Q4. Share some of your best ideas for building relationships and a culture of trust in your position?
As an instructional coach, building relationships and a culture of trust is everything. Some things that I have learned and implemented are:
- Applying the Vegas Rule to coaching sessions (“what happens with EduTechAndy, stays with EduTechAndy”) unless we both agree to share out results or conversations outside of that meeting. If so then it’s to the Twitter and Instaface to share out findings!
- Be very careful with the language I use when talking about others so not to betray or misrepresent someone.
- Follow the Cognitive Coaching approach model which focuses more on asking questions (to find what the need is and see if the person already has the answer/skills necessary), rephrasing (to clarify understanding for both of us) and summarize back to them what I am hearing as opposed to strict consulting. It focuses on the person and their skills, knowledge and experiences more than how I can solve their problem.
- Ask them about kids, hobbies, things in common and really listen and followup on it later.
- Lift up people when they apply what we’ve talked about whether it succeeds or fails.
Q2. What are your connections to the “School vs Learning image? What would you add or modify?
My biggest connection is to the idea that “school teaches us to obtain information from certain people and learning promotes that everyone is a teacher and everyone is a learner” and “school often isolates and learning is often social.” I would modify the first to say that:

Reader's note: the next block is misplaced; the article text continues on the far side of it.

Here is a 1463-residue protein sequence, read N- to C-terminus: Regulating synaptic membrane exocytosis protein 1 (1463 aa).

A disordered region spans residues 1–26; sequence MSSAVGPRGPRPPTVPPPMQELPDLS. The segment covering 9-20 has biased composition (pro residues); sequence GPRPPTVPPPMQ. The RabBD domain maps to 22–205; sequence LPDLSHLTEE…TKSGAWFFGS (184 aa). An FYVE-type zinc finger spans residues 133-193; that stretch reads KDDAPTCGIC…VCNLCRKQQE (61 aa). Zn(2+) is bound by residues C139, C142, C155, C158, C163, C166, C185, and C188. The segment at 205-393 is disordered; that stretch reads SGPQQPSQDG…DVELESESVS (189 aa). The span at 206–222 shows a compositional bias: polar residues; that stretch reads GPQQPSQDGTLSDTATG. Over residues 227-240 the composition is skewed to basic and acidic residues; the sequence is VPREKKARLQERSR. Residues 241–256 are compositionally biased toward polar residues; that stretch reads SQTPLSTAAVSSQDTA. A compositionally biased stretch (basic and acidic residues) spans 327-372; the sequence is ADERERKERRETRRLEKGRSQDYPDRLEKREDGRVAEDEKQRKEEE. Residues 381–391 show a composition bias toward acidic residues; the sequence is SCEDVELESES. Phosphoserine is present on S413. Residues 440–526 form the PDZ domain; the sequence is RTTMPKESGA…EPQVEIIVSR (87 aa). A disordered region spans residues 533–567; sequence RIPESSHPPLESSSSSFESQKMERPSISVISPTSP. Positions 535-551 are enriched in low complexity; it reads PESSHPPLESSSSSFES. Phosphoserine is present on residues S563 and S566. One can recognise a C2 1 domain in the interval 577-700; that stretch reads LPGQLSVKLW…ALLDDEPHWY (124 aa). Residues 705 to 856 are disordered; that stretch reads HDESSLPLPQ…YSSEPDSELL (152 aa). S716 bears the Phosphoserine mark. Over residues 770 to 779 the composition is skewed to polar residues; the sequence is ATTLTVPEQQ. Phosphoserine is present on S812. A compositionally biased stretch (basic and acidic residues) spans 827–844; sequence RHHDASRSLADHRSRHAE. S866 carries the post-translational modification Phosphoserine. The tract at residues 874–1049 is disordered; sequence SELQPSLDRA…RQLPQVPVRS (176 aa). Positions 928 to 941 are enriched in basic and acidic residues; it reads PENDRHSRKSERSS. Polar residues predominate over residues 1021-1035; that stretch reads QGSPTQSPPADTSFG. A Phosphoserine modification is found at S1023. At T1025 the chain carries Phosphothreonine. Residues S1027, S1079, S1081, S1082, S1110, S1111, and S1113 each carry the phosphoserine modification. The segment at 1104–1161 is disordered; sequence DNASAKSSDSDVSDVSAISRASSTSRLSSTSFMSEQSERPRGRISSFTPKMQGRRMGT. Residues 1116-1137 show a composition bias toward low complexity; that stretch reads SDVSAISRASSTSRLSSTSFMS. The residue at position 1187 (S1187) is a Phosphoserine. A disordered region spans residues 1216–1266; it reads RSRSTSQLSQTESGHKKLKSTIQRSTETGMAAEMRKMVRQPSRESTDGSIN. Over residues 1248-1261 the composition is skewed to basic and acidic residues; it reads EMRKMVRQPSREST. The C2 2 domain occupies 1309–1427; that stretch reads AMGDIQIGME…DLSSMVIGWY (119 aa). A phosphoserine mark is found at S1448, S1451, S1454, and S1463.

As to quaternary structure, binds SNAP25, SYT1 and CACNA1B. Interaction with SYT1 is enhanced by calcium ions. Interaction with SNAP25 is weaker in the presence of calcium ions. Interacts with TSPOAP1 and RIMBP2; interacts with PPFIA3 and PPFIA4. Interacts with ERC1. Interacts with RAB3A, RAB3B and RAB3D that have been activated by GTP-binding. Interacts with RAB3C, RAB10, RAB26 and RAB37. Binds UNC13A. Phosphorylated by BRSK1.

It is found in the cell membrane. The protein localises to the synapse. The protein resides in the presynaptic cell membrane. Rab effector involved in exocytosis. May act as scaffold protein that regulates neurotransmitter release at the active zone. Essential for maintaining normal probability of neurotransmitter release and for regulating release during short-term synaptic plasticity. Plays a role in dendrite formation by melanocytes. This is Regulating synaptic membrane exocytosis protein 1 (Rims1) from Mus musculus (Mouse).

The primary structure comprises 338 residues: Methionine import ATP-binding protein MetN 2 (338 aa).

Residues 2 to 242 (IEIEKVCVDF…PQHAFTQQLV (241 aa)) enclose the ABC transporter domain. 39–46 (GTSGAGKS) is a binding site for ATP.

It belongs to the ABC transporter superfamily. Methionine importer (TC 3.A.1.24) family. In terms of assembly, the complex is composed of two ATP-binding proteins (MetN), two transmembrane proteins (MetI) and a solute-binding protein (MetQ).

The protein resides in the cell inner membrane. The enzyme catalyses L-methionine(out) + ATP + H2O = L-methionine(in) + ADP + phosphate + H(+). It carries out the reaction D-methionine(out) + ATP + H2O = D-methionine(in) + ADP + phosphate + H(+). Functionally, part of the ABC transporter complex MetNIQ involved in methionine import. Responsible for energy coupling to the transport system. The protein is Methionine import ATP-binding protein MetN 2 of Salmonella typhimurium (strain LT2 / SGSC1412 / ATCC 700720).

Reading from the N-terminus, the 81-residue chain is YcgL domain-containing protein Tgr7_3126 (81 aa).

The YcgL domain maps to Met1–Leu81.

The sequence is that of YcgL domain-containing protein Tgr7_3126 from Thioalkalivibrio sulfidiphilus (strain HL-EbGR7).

“School teaches us to obtain information and relationships from certain people and learning promotes that everyone is a teacher, a learner and worth having a relationship with.“
School, when done incorrectly, can do great harm in respects to building relationships. If a student believes that a) they cannot connect and build relationships with other teachers and students and b) they cannot learn from teachers and students then everyone suffers from it. This applies to both the connected world and their physical school.
School, when done correctly, can help individuals greatly if they believe they can and should connect with others. Their ideas need to be shared, questioned, built-on, remixed, sharpened, stripped down and exposed to be made better by other individuals. That is how passive information becomes powerful information.
In The Abolition of Man C.S. Lewis said
“By starving the sensibility of our pupils we only make them easier prey to the propagandist when he comes.”
We cannot starve our students of the information and relationships that they so desperately need to effect change in their world today.
“In fact relationships are crucial for innovation, which is why you’ll always hear me say that the three most important words in education are: relationships, relationships, relationships Without them, we have nothing.”
With the help of some popular folks on Twitter I got some exposure for this image. Thanks George and the #IMMOOC community!